Our paediatrician was on emergency duty just before we had to take our child to the ICU! When he noticed, that one of his patients was admitted to the ward he wanted to visit us, but was told that we left. He was relieved, no one told him, that at this point my son had to be moved to the ICU. He was really angry. He would have ordered a blood test straight away, if someone would have showed him the patient file. After all, he knew that the brother had a bacterial infection.
Regardless of that fact, a blood test is standard procedure, at the latest upon transfer and admission to the ward. They would have seen the results, given him antibiotics and cortisone straight away and it would have been absolutely unlikely that my son needed to go to the Intensive Care Unit. I was gob smacked. The man who could have helped us to prevent that disaster was just two floors away from me all that time. I got told by NINE nurses and doctors that my objections are irrelevant. There wasn’t a single person (apart from the fantastic night nurse) who would believe me or at least tried to check if my assumptions were correct.
For 22 long hours no one ever considered a blood test!
Absolutely no one. Even though my son needed an oxygen mask for seven hours, without interruption. And the assistant doctor on duty needed to be urged 4 times – 4 times, to check on a child, who was admitted for monitoring.
How could we have been so incredibly unlucky, that all of those elements were coming together, leaving us with memories we will never be able to forget.
I know that there are many families who are not as lucky as we are. In the ICU I witnessed dramatic experiences, that I don’t dare to think about any more. But I feel the urge to be heard! Our case could have been different. Errors happen but in this case they were not simple errors, but medical personnel acting negligently and their arrogant attitude put my son’s life at risk.
I strongly believe that with the birth of our first child us parents are equipped with a sensor that makes us feel exactly what is right and what is not. We are allowed to and we must have the right to be involved in decisions concerning our children!
I am still struggling that I didn’t insisted harder on the fact that the brother was contagious with a bacterial infection. I was paralysed. Me, who usually fights like a lioness for her family, who has an answer to almost everything and can always rely on her gut instinct.
I was so paralysed and incapable of thinking, that I myself didn’t even come up with the idea that a blood test was necessary. I was on my feet for 17 hours, I had to press an oxygen mask on my baby’s face for 7 hours. I still can’t believe it. I was just functioning, and hoping, but most of all just functioning. I am infinitely grateful that my child has survived, that he won’t suffer permanent damage (at least no physical damage), that we live in a country with an efficient medical care system. But it makes me incredibly angry that all that could have been prevented by listening to us parents and doing a blood test. A blood test that is standard procedure upon admission on a hospital ward. Or by examining the child more carefully and listening to the night nurse, instead of reacting annoyed.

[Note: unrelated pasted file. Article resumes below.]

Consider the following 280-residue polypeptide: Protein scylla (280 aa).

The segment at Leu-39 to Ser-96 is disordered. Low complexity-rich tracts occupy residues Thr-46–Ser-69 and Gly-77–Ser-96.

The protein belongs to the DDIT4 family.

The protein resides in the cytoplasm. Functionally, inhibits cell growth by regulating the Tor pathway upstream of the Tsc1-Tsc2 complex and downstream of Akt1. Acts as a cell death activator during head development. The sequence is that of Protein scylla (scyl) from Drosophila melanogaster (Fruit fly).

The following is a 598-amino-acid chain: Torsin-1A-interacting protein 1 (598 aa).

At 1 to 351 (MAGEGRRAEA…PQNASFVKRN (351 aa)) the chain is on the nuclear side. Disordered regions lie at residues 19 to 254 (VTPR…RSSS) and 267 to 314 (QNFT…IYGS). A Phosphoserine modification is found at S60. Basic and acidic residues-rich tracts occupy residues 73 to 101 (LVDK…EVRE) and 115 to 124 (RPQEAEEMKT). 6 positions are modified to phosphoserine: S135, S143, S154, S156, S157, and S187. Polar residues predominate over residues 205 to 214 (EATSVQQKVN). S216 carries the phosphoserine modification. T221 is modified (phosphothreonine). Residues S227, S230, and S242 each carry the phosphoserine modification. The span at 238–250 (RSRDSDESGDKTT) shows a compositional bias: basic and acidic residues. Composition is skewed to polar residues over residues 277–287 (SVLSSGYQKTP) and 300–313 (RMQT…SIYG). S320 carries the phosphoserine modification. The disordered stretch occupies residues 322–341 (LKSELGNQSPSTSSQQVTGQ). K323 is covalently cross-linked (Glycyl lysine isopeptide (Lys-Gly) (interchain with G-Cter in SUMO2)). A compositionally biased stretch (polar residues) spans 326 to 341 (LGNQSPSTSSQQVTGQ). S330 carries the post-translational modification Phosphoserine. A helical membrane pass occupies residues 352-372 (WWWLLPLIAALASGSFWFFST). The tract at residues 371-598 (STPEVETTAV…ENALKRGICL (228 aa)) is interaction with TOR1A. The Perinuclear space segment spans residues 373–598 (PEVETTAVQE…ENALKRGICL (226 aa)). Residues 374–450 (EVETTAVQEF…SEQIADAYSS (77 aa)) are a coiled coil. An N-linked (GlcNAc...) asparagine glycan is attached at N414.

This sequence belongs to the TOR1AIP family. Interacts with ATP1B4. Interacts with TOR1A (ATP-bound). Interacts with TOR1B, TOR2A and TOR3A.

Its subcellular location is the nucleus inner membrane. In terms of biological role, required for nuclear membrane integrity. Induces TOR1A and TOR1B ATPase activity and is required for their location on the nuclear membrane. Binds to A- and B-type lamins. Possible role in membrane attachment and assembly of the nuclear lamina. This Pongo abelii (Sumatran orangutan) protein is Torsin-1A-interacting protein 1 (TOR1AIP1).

But now it’s in the past. It happened and I can’t change it any more. I just want to say to all parents again:
Listen to your gut feelings, be strong for your child, get involved and be persistent. Better to insist on something too much and be wrong, than having to live with regrets.
And maybe, I am not wishing this upon anyone, but maybe if one of you will be involved in a similar situation, maybe you will remember my story and you will be encouraged to follow your feelings and to fight.
In the meantime I had a really good conversation with the clinic management. Individual discussions were held with the persons involved and team meetings were conducted. A one-time training of the entire hospital staff will take place in January, focusing on our story. Our case will be part of internal training sessions. They will be teaching staff about this special respiratory infection both professionally, (it is a very rare condition and only a brief topic in basic training) but also teaching them how important it is to take patients and relatives seriously. Doctors will be advised to communicate better with nurses, really listen to them. For me it was a very good conversation, the medical director seemed very trustworthy and seriously interested in what I had to say. At last I can find some peace, knowing my complaint really changed things.
Perhaps this can encourage other parents and motivates you, to not just simply accept such experiences, but to make your voices and opinions heard and bring about real change.
Have you ever experienced something like this? Please let us know, we will publish your story!